Daily Archives: October 31, 2013

Town awards contract for tennis courts

by nathan oster

It may still lack a swimming pool, but by the end of 2014, Greybull could very well have both a splash pad where young people could beat the heat in the summer months as well as a resurfaced tennis court facility.

The Greybull Town Council on Oct. 21 agreed to enter into a work contract agreement with Pavement Maintenance, Inc., which for $24,783, will clean and level the cracks, do hot pours and then follow that up with a layer of clear coat and striping for tennis and basketball courts.

The work will commence in the spring and come with a five-year guarantee.

Councilman Myles Foley, who outlined the particulars of the contract, said the playing surface would have a life expectancy of seven to 10 years. After the first five years, he said, a clear coat would need to be applied every couple years, at an anticipated cost of approximately $1,500 per application.

“I think this is the way to go,” Foley said, adding, “This will let us see whether it gets used.  If it does, we can put some more money into it (after it reaches its life expectancy).”

Whereas right now there are only tennis courts within that fenced area, the new surface will provide a court for tennis, with standards that can be raised to accommodate sports like badminton and volleyball, as well as a court alongside it for basketball, with hoops on both ends.

In its budget for the current fiscal year, the town had earmarked $70,000 for the tennis court project, so there will be some money left over in that line item for the proposed splash pad, which appears to have the backing of the council.

Having come up empty in talks with the school district to put the pad between the tennis courts and the elementary school’s K-2 playground, Mayor Bob Graham and Administrator Paul Thur are now in the process of evaluating other locations.

The vacant lot adjacent to the Herb Asp Community Center was one possibility mentioned, while another was the city park, though it would likely require a pretty large chunk of the existing green space.

Funding was a major topic of the Oct. 21 discussion.  Graham explained that grant funds through Land and Water Conservation Funds wouldn’t be available until October of 2014 — too late to do any good before next summer.

Graham asked for and received permission from the council to pursue other grant funding through the Community Facilities Program, which would require a 15-percent local match.  To get that grant funding, the town would have to apply to the Wyoming Business Council by Nov. 15 and to the Office of State Lands by March of 2014.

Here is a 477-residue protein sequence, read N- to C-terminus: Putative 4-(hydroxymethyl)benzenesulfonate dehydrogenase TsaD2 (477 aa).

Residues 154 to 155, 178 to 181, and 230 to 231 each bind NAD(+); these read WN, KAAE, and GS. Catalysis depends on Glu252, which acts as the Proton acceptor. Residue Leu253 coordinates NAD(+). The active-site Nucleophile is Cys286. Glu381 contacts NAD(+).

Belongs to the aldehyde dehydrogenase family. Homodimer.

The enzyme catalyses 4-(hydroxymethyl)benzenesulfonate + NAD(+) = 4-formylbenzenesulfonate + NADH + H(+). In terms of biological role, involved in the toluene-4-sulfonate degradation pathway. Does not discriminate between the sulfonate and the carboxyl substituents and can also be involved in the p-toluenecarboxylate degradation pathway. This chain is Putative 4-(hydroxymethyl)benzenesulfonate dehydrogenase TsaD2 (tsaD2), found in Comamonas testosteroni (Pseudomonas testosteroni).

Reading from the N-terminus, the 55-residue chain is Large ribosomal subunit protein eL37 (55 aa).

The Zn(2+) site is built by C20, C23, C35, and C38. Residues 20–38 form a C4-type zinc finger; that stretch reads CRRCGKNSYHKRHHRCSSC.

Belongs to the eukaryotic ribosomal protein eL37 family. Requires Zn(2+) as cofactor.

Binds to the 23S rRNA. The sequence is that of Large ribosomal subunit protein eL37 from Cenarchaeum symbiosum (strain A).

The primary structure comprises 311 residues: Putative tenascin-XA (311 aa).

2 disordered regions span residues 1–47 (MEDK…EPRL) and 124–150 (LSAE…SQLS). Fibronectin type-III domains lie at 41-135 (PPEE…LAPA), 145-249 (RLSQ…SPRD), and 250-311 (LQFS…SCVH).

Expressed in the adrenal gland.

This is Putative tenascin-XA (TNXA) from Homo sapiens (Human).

Thur was directed to contact Leah Bruscino of the WBC for additional details on the grant.

The Sykes Foundation is another potential funding source for the splash pad, and in the end, the council agreed to apply for this funding, which could be used to assist with the conceptual design and engineering of the splash pad, along with the unused money from the tennis court project.

Graham said if things fall into place, a splash pad could be in place and ready for use as early as June 1of next year.  The splash pad, as he envisions it, would be nothing like a pool, but rather an outdoor area built on a concrete slab that could feature fountains, wading ponds and other water features.

“Ten Sleep has one and you’d be amazed how many kids use it,” he said.

A wading pond would also be considerably less expensive than an indoor pool, according to Graham and Thur.

As for the location, Councilman Clay Collingwood cast a vote for putting the wading pool in an area large enough to one day accommodate a swimming pool. “I’d like to see them in the same place,” he said.

In other business discussed Oct. 21:

• In his monthly report, Thur noted that the town had spent just under $4,300 on the community assessment thus far, with “a few costs still hanging out there.”  The town also took in $700 of in-kind donations.

Financially speaking, at the quarter pole of the fiscal year, “everything is looking good,” Thur said. “Several categories are ahead of the year-to-date pace.”

In terms of technology, Thur said the town will soon be in a position to take credit card payments for things such as utility bills, contractor license and court fines.  Collingwood asked if the town would also have the ability to put customers on auto-pay, where their credit or debit accounts are automatically charged every month.  Thur said he’d look into it.

• Town Foreman Dalen Davis was asked about plans to grade the alleys before winter hits.  He said he’s “hoping to get there,” noting that his department has been running pretty lean in recent weeks due to people being sick or on vacation.